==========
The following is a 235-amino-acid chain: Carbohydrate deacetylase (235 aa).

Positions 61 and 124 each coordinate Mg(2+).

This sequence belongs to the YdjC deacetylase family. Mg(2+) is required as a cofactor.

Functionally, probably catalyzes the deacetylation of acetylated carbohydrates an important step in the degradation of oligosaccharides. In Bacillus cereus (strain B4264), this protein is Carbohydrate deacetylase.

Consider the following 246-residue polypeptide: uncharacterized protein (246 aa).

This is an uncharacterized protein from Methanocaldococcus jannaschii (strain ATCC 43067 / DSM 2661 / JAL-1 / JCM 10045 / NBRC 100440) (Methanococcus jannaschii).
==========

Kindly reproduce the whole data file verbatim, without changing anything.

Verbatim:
The following is a 235-amino-acid chain: Carbohydrate deacetylase (235 aa).

Positions 61 and 124 each coordinate Mg(2+).

This sequence belongs to the YdjC deacetylase family. Mg(2+) is required as a cofactor.

Functionally, probably catalyzes the deacetylation of acetylated carbohydrates an important step in the degradation of oligosaccharides. In Bacillus cereus (strain B4264), this protein is Carbohydrate deacetylase.

Consider the following 246-residue polypeptide: uncharacterized protein (246 aa).

This is an uncharacterized protein from Methanocaldococcus jannaschii (strain ATCC 43067 / DSM 2661 / JAL-1 / JCM 10045 / NBRC 100440) (Methanococcus jannaschii).